DynaTag Converts Proprietary Documents to SGML and XML
While there are many programs that convert documents to XML or SGML, DynaTag is one of the few with a graphical user interface. DynaTag is a cost effective way to take documents created in Word, FrameMaker, Interleaf, and WordPerfect and convert them to SGML and XML based on the styles assigned in the original document.
While there is no component management capability in DynaTag making it useful for single sourcing, it is useful in conjunction with other Inso products; with other products in the Dyna series, DynaTag becomes more powerful. The XML created by DynaTag can be checked into DynaBase, a content management system, and published directly to the Web for instant accessibility. Using DynaText, the same XML tagged documentation can be converted to a DynaText document and put on a CD-ROM viewable with DynaText’s browser. Using DynaWeb, the same XML content can be converted to HTML or an Adobe Postscript file.
DynaTag is also useful in conjunction with applications that offer component management but can only convert certain file formats to XML; for example, Hynet’s Directive, which only supports the conversion of Word and FrameMaker documents.
In preparation for conversion, styles must be consistent and named to describe their function because DynaTag uses style information assigned in the original document to create an SGML/XML stylesheet.
DynaTag projects are converted to a Rainbow file which is an intermediate format based on the original document. Documents written in Western European languages, as well as Japanese, can be converted by DynaTag. The Rainbow file is displayed in four panes. The left pane of the Rainbow file displays the styles defined in the original document, the middle pane displays the document, the right pane displays the corresponding styles defined in the SGML/XML stylesheet, and the bottom pane displays either the Input Formats, Project Mappings, Stylesheet Editor, SGML Preview, or a log of errors.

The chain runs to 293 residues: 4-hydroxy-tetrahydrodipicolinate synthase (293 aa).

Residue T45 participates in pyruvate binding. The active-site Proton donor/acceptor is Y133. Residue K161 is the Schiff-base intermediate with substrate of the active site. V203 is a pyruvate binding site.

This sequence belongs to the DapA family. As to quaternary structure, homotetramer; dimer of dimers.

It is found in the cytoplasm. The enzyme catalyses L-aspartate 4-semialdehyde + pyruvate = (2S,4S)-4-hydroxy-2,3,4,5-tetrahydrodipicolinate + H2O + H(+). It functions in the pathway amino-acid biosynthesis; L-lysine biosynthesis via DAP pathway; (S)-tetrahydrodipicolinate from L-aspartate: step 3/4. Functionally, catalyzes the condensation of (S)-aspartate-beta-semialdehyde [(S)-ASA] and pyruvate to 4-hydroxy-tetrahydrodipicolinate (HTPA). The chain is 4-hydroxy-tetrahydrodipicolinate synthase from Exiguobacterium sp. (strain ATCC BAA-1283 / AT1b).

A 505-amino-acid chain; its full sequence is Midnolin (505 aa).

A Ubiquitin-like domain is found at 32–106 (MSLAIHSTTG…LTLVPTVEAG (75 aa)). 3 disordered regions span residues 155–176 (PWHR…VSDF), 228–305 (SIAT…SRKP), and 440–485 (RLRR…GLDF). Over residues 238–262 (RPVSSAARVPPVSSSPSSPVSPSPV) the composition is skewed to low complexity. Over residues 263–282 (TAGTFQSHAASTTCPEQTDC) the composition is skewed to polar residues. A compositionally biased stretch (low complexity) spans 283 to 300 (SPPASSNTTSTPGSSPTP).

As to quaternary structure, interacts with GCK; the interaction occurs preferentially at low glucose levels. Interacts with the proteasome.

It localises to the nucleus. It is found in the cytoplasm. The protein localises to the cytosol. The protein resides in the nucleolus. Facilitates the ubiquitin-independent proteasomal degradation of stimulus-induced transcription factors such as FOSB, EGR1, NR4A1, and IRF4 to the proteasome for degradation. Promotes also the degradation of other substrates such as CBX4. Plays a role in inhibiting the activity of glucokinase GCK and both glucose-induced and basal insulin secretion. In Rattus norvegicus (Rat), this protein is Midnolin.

After being converted to a DynaTag project, the styles in the original document can be “automapped” to styles in the SGML/XML stylesheet. Automapping transfers the formatting information from the original document to a SGML/XML stylesheet and names the style in the stylesheet based on the style in the original document. Tables, referenced graphics, equations, and certain types of cross-referenced text can be automapped as well. Text with no style assigned to it and variant paragraph formats (text modified in some way from the original style) can be manually mapped to another style defined within the stylesheet or re-defined to its own style. Styles can be created and changed in a manner similar to the way styles are defined in FrameMaker. Styles can be assigned as “conditional mappings” based on initial-text patterns, context, and formatting.
The document, or documents, can then be appended and published into a DynaText book or converted to SGML or XML.
In conclusion, DynaTag alone has little to offer in terms of single sourcing application, but it is a powerful tool when used with other component-based management systems. DynaTag’s easy-to-use graphical user interface makes it easy for non-programmers to convert documents to SGML and XML.
Minimum System Requirements
Windows 95, 98, or NT 4.0, Pentium Processor, 32 MB of RAM.
From the DynaTeam
To understand how DynaTag fits with other Inso products to offer a complete solution, we asked Information Director Michael Brown and Product Manager Chip Pettibone of Inso to respond to a few questions.
DynaTag is only one part of the Inso product line featuring DynaText, and DynaWeb; can you describe how you, or some of your clients, have used this suite of products for single sourcing information?